These events are natural disasters, no more, no less. There is no reason to dwell on them any more than we would dwell on the intricacies of geological events. Mass-murderers are wired for their fate, biologically, and it is simply a senseless waste of time for the media to be mawing about it, or even for us as citizens, to spend much time analyzing it.

But like earthquakes, some of this miscreants show warning signs, and the detection and response to those warning signs are where the focus should be, in the aftermath of these events. Sounds like this event may have been as unpredictable as a white shark off of Atlantic City. But the Jared loughner case had screeching sirens going for months, and no effective social response mechanism was engaged. One of his community college teachers emailed admin he was afraid to face the chalkboard in class because he feared the kid would pull a gun when his back was turned. A classmate emailed admin, "I sit by the door and keep my purse handy". The Fort Hood shooter was so bizarre he had his psychiatry residency attending physicians discussing whether he was psychotic or not. His "case presentation", which was a requirement for graduating psychiatric residency training, was a raving rehash of Koranic verses, that bore no relation to any case of psychiatric study, except in so far that it clearly revealed his own insanity.

Until effective detection and alerting systems exist, our general strategies are Limited to avoiding crowds (so easy, for those of us who dislike them intensely anyway),, carrying a weapon (and be very well-trained in its use...who has the time for all that?), or to ignore the whole mess and carry on living. Chances obeen countering such an inferno are low. My advice is to warn every young person over whom you have influence to be aware that there are mad dogs, then there are those who may appear to be sane, but are mad dogs anyway, and to be very, very careful. Rule of thumb, the diseased are typically men under the age of 30, and almost always under the age of 40. The tragic other edge of the Y chromosome, which has otherwise been a prolific source of human ingenuity and advancement.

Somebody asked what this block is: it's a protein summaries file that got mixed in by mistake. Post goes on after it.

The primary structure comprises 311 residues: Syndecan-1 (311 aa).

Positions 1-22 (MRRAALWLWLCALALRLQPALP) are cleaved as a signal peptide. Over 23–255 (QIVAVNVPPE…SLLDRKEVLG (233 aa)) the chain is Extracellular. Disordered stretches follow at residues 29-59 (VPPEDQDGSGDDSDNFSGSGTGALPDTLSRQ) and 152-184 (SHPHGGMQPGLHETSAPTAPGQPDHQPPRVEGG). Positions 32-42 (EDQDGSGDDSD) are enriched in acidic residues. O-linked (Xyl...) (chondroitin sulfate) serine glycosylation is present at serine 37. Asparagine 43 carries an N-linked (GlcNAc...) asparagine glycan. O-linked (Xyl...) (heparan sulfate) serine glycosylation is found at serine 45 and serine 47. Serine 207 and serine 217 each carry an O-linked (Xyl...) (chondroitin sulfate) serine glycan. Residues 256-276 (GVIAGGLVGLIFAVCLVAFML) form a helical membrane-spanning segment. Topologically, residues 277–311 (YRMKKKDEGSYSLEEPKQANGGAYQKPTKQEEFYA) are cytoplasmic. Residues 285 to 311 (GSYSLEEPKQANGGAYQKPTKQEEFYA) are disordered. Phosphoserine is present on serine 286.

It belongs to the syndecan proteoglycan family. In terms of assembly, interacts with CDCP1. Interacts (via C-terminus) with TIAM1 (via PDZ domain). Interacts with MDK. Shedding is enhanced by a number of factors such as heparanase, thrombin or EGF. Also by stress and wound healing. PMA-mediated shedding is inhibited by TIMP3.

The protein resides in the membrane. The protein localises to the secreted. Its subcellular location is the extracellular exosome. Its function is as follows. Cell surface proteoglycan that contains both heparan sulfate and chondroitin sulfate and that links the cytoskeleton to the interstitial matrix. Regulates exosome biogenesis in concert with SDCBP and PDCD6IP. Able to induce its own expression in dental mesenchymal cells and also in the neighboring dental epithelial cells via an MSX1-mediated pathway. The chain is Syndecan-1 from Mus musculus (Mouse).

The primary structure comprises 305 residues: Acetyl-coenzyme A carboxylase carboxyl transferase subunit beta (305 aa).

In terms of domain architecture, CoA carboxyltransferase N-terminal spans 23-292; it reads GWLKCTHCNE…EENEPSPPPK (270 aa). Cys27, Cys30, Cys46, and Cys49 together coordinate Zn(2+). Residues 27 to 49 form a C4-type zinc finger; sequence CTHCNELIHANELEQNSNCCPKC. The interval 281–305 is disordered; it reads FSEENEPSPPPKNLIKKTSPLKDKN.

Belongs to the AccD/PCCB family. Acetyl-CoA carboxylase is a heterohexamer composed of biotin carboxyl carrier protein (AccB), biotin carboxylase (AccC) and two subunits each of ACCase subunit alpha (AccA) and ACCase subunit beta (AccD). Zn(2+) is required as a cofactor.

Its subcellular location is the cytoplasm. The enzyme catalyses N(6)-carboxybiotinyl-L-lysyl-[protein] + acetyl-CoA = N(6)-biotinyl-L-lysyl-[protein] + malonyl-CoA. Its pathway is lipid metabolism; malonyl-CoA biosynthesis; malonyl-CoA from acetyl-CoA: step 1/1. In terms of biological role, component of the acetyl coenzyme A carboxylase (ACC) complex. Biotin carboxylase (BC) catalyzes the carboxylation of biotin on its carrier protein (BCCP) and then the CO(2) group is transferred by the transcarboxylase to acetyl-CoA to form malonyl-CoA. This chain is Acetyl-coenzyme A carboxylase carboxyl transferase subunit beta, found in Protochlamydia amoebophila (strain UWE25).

I would also like to express my condolences not only to the victims and their families...and kudos to the first responders...but also my heartfelt empathy to the shooter's family. What a terrible and grevious situation they are in. I hope the public and the media understands this as well.

A note on further restrictive "gun control" laws:

If someone is planning to shoot people in so far as to dye his hair and booby trap his apartment with explosives, the last thing they are going to be concerned with is a felony weapons charge when they have 13 Murder 1 charges, as well as 50+ attempted murder charges on the indictment.

in the immediate aftermath of the Virginia Tech tragedy, there was lots of commenting on the expiration of the so-called "Assault Weapons Ban." The only problem is that if you count the amount of expended rounds, and divide by the number of empty magazines found, every gun and accessory he had was legal under that particular piece of legislation, regardless of expiration.

Gun control laws are only useful for restricting rights of people who wish to be legitimate owners. It's the same as automatic death sentences for drug-related murders - the people committing these murders will end up dead if they don't kill their target; and the drug gangs and cartels are much less dainty about their executions then our government is.